Serving regional Mexican cuisine since 1975, Fonda San Miguel is as much of an Austin icon as it is a great happy hour spot. The walls of the expansive hacienda-style space showcase a fine gallery of Mexican art, and the dishes served are equally remarkable. Do not visit without ordering a ceviche and house margarita. Inducted in 2016.
2330 W. North Loop
We suppose there’s a sentiment around 24-hour diners like Kerbey Lane that inevitably boils down to “it’s open,” but there are spoons that rise above the greasiness. Most of the locations maintain those endless hours (keep them in your thoughts), and Kerbey Lane has been doing this town a public service for going on 40 years, feeding their wonderfully absorbent and delicious array of pancakes to patrons needing a particular brand of restorative. We recommend starting with the Cowboy Queso before moving on to the California Omelet. In a town that constantly reckons with its identity, Kerbey’s recent expansion into the Mueller community solidifies and expands on its role as a particular and much-needed cultural and culinary mainstay. Inducted in 2019.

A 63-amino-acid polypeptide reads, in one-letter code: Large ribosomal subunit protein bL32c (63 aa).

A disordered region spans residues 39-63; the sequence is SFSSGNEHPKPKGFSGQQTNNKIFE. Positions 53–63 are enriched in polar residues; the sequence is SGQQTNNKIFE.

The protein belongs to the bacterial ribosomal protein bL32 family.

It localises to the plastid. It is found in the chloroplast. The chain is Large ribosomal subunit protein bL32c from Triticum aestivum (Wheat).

Did you know that this Austin institution supplies many of your favorite restaurants with fresh Gulf seafood? Even better, their own menu will satisfy just about any seafood craving you’ve got: peel-n-eat shrimp, grilled Texas black drum, and buttery lobster. Plus, they’ve got that family reunion-style mac & cheese you not-so-secretly love. Inducted in 2017.
Calling Eddie Wilson’s down-home restaurant an institution is an understatement. Generations of Austinites have downed a beer (or two) at Threadgill’s while feasting on chicken-fried steaks that are as legendary as the musicians who performed there. The massive selection of sides still makes us hoot and holler. Inducted in 2016.
We’ve sampled so many delicious selections from this incredibly popular Thai restaurant, from yum nuer (a wonderfully spicy variant on steak salad) to endless combinations of fried rice and a selection of curry that has no equal. But there are two dishes (both staff favorites) that we return to time and time again: the pork garlic mixed peppercorn, with its wonderfully seasoned meat and vibrant spinach salad, and the Ta-lay Dancing, a three-chile-hot seafood, mushroom, tomato, and onion medley in tom yum sauce. Add to that the skillful and eternally effusive waitstaff who cover the comfortably cozy space with an ease that mimics a flawless dance routine, and you have all the makings of a perfect dining experience. Inducted in 2019.
5501 N. Lamar Ste. C-101